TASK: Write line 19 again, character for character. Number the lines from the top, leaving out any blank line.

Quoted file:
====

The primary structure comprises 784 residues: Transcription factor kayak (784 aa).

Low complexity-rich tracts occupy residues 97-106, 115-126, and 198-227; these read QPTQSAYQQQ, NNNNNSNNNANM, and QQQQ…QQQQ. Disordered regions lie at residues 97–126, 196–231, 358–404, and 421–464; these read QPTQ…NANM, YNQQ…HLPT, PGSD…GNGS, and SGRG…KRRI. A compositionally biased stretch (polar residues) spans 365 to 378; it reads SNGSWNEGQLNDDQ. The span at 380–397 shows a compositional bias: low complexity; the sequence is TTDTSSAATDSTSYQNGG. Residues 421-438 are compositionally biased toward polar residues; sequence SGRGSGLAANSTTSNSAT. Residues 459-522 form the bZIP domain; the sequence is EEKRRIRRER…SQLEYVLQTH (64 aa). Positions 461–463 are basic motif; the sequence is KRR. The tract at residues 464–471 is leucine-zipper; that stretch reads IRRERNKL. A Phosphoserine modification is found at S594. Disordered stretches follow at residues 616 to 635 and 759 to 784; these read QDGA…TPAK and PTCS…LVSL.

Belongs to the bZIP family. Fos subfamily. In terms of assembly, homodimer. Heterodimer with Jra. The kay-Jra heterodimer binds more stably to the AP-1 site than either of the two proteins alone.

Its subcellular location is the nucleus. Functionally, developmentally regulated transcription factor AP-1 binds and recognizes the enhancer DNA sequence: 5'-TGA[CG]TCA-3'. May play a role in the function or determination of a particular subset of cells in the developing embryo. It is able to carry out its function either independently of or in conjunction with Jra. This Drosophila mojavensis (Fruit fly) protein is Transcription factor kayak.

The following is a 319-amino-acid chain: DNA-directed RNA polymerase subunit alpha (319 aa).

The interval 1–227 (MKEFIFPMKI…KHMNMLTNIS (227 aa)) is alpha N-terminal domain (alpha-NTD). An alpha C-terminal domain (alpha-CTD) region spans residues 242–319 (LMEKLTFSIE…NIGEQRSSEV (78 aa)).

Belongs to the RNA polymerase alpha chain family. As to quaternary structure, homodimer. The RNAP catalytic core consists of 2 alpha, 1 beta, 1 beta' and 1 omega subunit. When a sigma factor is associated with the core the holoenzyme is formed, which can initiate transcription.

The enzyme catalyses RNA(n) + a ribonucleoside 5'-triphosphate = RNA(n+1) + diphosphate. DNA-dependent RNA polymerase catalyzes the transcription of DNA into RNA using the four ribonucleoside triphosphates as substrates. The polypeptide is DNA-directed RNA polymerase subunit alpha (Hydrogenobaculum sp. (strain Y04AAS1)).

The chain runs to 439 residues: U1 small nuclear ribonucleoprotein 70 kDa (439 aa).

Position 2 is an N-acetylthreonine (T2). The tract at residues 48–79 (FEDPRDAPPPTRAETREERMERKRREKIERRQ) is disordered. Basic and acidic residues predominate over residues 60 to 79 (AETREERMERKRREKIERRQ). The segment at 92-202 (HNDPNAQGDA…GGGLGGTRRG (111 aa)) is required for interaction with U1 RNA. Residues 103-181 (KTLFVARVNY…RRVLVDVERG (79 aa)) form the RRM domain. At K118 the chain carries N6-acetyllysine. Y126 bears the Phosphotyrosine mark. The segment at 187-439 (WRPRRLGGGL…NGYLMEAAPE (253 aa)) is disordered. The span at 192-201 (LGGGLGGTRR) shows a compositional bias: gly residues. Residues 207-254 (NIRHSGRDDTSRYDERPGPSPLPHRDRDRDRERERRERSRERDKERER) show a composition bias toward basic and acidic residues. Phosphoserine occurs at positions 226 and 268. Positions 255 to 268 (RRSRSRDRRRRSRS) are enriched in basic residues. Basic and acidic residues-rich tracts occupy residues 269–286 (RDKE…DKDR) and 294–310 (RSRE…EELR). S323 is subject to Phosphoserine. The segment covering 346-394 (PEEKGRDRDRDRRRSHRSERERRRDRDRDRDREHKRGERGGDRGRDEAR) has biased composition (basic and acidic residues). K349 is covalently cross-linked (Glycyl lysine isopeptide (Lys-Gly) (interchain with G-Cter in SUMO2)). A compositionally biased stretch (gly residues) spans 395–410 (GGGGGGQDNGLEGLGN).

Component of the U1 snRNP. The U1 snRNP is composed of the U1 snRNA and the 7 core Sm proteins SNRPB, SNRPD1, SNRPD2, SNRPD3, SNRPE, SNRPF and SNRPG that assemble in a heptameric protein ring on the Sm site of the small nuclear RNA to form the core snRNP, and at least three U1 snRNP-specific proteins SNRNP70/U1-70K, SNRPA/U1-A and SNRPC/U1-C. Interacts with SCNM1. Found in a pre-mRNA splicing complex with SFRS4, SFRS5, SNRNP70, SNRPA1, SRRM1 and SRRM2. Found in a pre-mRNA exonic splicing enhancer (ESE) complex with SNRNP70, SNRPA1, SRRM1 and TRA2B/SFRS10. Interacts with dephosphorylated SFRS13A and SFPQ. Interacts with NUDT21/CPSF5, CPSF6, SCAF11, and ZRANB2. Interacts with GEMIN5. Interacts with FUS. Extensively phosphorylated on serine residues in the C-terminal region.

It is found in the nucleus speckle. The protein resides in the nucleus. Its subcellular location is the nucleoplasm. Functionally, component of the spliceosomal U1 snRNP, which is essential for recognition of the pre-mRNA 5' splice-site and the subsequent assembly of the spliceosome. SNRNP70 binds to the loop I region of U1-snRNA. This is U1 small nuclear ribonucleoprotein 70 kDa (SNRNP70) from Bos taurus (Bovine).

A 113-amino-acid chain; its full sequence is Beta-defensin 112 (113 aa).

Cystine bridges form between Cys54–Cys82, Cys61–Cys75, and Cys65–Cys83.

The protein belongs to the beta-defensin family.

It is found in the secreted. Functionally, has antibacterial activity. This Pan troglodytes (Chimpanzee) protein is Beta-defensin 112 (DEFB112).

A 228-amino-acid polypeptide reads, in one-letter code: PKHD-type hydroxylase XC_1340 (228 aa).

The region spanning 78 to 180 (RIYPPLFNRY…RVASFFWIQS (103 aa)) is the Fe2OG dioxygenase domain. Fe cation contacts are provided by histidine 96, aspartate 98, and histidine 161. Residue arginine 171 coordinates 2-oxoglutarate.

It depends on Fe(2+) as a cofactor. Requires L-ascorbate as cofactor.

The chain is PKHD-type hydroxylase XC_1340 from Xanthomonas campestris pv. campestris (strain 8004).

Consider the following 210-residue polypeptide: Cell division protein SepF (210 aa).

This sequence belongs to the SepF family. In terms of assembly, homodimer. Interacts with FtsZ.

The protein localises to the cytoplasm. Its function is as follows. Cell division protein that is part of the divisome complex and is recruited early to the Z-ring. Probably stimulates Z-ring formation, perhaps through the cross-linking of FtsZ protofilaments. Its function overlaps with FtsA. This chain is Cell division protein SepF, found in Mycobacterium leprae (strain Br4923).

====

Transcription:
It depends on Fe(2+) as a cofactor. Requires L-ascorbate as cofactor.